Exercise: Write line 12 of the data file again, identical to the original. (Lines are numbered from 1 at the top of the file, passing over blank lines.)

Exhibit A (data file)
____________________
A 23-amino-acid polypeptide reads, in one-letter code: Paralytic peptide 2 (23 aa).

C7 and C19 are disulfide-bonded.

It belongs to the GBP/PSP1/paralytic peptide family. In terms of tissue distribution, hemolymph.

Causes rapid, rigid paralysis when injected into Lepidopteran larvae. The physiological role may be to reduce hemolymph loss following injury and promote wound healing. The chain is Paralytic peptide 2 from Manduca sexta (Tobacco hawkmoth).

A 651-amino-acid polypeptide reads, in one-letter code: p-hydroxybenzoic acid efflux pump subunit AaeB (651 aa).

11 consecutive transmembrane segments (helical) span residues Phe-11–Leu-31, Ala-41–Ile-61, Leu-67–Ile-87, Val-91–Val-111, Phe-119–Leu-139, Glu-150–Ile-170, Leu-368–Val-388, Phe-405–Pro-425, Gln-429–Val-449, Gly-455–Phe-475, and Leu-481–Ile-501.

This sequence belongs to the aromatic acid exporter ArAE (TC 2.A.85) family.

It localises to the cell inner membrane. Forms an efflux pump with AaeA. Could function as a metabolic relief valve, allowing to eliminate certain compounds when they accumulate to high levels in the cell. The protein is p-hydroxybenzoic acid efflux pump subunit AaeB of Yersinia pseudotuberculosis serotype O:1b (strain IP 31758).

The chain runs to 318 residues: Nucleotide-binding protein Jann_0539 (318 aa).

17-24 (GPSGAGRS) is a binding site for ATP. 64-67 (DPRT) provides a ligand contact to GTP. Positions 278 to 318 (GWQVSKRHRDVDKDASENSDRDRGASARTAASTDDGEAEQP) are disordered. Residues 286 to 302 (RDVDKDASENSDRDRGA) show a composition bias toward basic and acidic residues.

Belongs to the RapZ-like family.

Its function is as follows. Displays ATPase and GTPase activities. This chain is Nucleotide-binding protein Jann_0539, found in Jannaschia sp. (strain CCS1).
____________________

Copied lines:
Its function is as follows. Displays ATPase and GTPase activities. This chain is Nucleotide-binding protein Jann_0539, found in Jannaschia sp. (strain CCS1).